Essays in Love is a stunningly original love story. Taking in Aristotle, Wittgenstein, history, religion and Groucho Marx, Alain de Botton charts the progress of a love affair from the first kiss to argument and reconciliation, from intimacy and tenderness to the onset of anxiety and heartbreak.
©1993 Alain de Botton (P)2014 Audible, Inc.
I wouldn't recommend this book to all my friends but I know that some of them would enjoy it as much as I did. It's for romantics that think too much sometimes. It's for realists that love to fall in love nevertheless.
There are many memorable moments...but perhaps what stands out now after a couple weeks is the way intimacy in the couple is revealed and lost. The fight scenes are funny in a "oh yeah, I've been there" kinda way.
It was my first James Wilby book and I enjoyed his reading very much.
I guess it was the main male character because he's so introspective to the point of absurdity but also insightful.
Simply could not put this book down. There are so few stories, love stories fewer still, that capture real life so well. The book itself is a beautiful mix of philosophical topics with narrative that makes for such an enlightening and enjoyable listening experience. Very well performed, I'd highly recommend it to anyone looking for a realistic love story.
I really like Alain de Botton, and really wanted to love this book but unfortunately the narrative pales in comparison to his philosophical digressions. Having said that, it did make me see my past relationships in a new light. The narrator was very good, although his female voice could be better.
Yes. The narrator made the subjects pop
Every page drew me in with the brilliant form of writing.
He performed them all beautufully
Yes, if I had the time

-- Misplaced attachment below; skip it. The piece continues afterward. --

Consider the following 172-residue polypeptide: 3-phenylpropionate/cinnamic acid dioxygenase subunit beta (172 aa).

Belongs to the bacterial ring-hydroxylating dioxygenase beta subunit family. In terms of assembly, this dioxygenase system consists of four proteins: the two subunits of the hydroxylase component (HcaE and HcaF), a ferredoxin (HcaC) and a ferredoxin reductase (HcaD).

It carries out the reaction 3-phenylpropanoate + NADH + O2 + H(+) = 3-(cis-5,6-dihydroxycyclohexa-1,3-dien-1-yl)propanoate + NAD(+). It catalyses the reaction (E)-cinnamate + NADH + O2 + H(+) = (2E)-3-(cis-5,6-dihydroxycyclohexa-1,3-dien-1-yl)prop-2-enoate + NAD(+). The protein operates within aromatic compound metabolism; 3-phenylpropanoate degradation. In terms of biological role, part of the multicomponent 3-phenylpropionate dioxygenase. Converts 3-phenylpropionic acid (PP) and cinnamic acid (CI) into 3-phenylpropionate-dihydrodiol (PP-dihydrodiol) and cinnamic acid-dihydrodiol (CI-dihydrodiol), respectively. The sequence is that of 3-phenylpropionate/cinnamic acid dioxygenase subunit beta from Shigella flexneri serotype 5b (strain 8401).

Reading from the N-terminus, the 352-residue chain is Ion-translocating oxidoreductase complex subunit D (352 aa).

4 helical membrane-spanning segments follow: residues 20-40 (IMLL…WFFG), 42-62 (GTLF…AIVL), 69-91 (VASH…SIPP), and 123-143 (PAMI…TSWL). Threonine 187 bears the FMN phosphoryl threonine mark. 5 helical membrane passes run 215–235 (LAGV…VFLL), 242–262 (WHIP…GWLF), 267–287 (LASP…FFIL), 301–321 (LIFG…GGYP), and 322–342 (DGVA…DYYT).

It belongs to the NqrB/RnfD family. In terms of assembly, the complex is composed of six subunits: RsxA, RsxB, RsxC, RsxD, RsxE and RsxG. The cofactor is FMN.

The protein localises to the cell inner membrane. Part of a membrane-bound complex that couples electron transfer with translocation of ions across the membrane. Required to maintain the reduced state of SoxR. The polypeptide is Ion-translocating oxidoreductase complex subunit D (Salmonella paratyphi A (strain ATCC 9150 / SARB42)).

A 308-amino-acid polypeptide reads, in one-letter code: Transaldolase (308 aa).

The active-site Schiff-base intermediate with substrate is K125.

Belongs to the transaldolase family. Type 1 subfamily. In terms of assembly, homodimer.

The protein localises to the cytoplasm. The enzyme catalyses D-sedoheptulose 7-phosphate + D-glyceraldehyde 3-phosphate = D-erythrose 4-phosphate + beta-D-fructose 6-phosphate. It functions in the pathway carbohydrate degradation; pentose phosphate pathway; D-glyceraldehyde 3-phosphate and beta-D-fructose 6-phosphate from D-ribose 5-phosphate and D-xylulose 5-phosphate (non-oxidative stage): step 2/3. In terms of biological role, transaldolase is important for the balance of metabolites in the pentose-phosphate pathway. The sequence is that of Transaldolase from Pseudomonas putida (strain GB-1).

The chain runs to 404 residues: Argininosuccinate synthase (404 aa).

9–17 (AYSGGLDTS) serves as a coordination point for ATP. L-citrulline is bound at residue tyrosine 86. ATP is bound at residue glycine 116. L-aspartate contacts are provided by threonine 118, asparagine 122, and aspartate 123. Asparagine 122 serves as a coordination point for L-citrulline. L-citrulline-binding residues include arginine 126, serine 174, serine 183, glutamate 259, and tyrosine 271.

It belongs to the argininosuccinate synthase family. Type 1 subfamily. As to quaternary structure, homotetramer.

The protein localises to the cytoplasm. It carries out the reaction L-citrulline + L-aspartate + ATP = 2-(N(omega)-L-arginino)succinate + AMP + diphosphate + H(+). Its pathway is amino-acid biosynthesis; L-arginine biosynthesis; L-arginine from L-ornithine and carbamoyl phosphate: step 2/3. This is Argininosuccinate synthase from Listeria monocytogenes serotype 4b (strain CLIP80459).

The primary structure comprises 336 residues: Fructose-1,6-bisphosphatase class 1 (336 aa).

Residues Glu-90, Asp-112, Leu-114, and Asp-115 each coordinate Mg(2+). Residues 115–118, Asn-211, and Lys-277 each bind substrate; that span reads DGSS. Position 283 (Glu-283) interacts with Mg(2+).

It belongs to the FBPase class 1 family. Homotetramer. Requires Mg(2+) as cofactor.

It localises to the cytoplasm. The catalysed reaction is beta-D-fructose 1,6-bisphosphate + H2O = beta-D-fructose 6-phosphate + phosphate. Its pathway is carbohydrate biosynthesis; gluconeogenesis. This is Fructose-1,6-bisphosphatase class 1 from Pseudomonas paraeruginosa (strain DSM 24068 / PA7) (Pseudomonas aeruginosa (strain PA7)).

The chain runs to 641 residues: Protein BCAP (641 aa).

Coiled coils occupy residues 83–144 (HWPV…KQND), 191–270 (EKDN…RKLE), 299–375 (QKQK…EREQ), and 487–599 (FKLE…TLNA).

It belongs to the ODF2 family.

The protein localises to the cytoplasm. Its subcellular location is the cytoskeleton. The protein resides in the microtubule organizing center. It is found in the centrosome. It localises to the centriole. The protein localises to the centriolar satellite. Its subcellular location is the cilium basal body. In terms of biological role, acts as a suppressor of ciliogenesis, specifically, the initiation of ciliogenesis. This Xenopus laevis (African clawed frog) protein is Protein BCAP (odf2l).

Well read, interesting story
Anything else by Alain de Botton, especially 'How Proust Can Change Your Life'.
"Not for the lonely ..."
Alain de Botton meticulously dissects that bizarre and complex creature: the Love Affair. He takes every emotion felt, and every action taken, and - through the magnifying glass of philosophy - analyses the whole process of falling in love. From the moment of the lovers’ first contact, through the heat of their passion, the rage of their arguments and the ridiculousness of their sulks, we hear what the philosophers - ancient and modern - have made of love.
As with everything of Alain de Botton’s that I’ve read, 'Essays in Love' is rich with ideas and beautifully written: he manages to put heart into what could otherwise be rather abstract intellectual concepts. The narrator is somewhat neurotic but in a necessary and likeable way, and I was with him through all of his trials. A wonderful book - brilliantly narrated, too - that is going to stay with me for a long time.
It wasn't what I expected, but it was a brilliant balance between being a novel and a psychological analysis of feelings of love.
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